Photo courtesy of Odd Breed Wild Ales.

April 14, 2021  

Odd Breed Releases First Beer That’s Not a Barrel-Aged Wild Ale

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Farmhouse Lagerbier. Photo courtesy of Odd Breed Wild Ales.

The “Farmhouse Lagerbier” is only available on draft in the Pompano Beach tasting room.

Since opening in late 2017, Matt Manthe has brewed only three lager beers. He stored each one in a wooden barrel to develop a unique tart, acidic flavor that only comes from Odd Breed’s age-fermentation process. Until last Thursday, that is.

Manthe tapped the first keg of his “Farmhouse Lagerbier.” It’s a light, easy-drinking, medium-bodied pale lager that like many of Manthe’s foamy creations is a bit more complicated.

An odd lager

As the name implies, Odd Breed Wild Ales isn’t your typical brewery. In fact, Odd Breed’s Pompano tasting room isn’t a brewery at all, and more a fermentation location. Manthe brews his beer at Barrel of Monks in Boca Raton and drives down 550 gallons of it in a custom reinforced transport tank on the bed of a truck.

What’s so complicated about this beer? Odd Breed doesn’t have the equipment it typically takes to lager a beer.

“Most breweries have canonical tanks and a glycol chiller where they can adjust the fermentation temperature and lager in those tanks,” Manthe told Broward Beer. “My glycol chiller is my air conditioning.”

The air conditioning – which he sets to 71 degrees year-round – isn’t sufficient to properly ferment a lager-style beer. Most lagers ferment in the low-to-mid 50-degree temperature range.

The Farmhouse Lagerbier during open fermentation. Photo courtesy of Odd Breed Wild Ales.

Manthe had to transfer the wort of this batch from Barrel of Monks at 41 degrees – at least 24 degrees colder than one of his normal batches of beer – and low enough to survive the 16-mile drive from the sister brewery. Most of it went into barrels, but Manthe moved a portion into kegs to cold lager in his walk-in cooler and age for a month before tapping.

Before getting to the fermentation process, Manthe brewed the beer using authentic German ingredients and techniques.

The making of a farmhouse bier

The niche beer style brewer started with a base of Barke German Pilsner malt, which he says brings a “more intense, authentic German flavor and lends more body in the beer.”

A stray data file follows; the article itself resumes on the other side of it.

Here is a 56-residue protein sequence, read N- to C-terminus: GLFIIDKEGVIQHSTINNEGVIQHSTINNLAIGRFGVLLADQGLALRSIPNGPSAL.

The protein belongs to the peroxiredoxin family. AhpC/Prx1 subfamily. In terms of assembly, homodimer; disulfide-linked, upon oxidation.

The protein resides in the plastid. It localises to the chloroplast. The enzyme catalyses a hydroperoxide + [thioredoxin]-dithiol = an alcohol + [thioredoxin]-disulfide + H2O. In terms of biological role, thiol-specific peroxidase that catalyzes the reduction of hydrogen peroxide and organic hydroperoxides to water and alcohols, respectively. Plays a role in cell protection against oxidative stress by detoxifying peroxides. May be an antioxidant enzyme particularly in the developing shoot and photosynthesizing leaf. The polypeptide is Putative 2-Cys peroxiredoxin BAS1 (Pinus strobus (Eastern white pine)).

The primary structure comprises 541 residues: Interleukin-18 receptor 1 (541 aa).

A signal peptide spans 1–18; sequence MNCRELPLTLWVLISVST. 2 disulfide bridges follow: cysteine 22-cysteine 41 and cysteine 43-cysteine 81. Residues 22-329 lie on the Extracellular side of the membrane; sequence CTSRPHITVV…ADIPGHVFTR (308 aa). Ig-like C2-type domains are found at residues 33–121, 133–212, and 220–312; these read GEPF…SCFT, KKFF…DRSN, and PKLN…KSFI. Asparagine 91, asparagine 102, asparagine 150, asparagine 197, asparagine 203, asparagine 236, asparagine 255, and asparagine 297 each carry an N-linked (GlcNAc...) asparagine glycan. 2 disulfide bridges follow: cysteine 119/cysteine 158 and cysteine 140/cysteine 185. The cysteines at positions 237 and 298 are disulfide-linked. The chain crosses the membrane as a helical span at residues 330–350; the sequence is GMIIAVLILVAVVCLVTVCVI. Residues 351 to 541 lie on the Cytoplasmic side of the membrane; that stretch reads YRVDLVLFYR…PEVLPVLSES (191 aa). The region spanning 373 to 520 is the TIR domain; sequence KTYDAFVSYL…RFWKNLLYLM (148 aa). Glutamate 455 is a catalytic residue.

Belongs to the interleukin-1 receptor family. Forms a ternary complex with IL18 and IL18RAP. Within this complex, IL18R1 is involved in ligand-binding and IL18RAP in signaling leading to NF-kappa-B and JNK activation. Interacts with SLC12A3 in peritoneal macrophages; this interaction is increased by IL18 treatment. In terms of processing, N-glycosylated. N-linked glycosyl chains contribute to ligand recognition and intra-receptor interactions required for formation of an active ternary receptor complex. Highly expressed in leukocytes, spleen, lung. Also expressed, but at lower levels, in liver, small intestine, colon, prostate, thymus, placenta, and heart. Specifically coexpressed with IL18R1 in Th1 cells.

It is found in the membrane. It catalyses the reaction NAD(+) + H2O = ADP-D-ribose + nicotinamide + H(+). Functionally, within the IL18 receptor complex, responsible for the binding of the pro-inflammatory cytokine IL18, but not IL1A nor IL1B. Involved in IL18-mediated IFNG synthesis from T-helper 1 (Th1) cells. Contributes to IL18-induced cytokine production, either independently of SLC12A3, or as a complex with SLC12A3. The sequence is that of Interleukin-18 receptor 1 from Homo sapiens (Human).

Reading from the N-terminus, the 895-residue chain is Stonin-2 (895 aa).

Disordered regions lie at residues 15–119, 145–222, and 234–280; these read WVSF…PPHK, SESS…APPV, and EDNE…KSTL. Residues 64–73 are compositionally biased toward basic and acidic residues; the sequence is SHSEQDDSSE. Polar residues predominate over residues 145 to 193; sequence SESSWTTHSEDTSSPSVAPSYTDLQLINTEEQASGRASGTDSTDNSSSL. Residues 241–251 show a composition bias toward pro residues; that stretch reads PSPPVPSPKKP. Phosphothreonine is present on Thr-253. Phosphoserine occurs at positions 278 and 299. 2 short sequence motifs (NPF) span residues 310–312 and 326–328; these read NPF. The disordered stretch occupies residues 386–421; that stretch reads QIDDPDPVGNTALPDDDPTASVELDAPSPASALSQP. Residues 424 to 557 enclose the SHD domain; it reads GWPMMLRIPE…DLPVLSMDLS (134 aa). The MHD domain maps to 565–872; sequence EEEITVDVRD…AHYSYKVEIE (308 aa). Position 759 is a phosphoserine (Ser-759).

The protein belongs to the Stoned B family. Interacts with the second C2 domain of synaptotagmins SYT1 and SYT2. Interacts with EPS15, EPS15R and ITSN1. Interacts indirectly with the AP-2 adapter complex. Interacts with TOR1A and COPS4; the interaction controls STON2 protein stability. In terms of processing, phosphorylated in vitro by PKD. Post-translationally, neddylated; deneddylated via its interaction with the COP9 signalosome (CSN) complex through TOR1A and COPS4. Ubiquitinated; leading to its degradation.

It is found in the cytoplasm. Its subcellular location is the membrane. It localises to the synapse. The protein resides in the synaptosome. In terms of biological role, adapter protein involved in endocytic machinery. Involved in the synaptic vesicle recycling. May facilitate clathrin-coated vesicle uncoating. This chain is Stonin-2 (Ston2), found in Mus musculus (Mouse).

Manthe used the traditional decoction mashing method, where the brewer removes part of the mash, boils it, then returns to the main mash to increase temperature.

The method is known to take more time and energy. But it will produce more character and better foam in the beer, which is “essential for making the best lagers,” Manthe says.

Matt Manthe stirs whole leaf Hallertauer Mittelfruh hops in a hopback vessel. Photo courtesy of Odd Breed Wild Ales.

He then boiled Hallertau Mittelfruh hops, what he calls the “quintessential German hop.” It’s a classic German-style hop that Americans can liken to the Cascade hop popularized in many craft beer recipes.

“The hops offer subtle herbal and earthy notes with just enough bitterness to balance the malt sweetness,” Manthe said. “On the finish, there are slightly more fruity esters than a typical lager.”

Only four 15.5 gallon kegs of the “Farmhouse Lagerbier” were produced. It’s only available on draft through a Lukr side pull faucet, an authentic lager faucet from the Czech Republic that “accentuates the maltiness and aroma of the beer.”

It’s served for $5 a 10.5-ounce pour – and half-liter glass for $6 – at Odd Breed Wild Ales tasting room located at 50 NE First St., Pompano Beach.



About Joe Pye

My name is Joe Pye and I’m a true hop head. I love drinking local, independent brews and the culture that embodies the craft beer industry.


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